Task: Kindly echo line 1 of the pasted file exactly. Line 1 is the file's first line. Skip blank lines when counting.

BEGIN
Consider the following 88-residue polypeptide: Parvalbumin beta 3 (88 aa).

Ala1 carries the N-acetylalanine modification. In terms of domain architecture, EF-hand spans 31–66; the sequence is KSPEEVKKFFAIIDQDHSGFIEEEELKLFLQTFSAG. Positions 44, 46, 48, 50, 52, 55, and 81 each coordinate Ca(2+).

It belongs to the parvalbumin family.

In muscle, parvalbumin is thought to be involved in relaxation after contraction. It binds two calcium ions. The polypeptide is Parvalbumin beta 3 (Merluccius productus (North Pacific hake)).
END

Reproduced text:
Consider the following 88-residue polypeptide: Parvalbumin beta 3 (88 aa).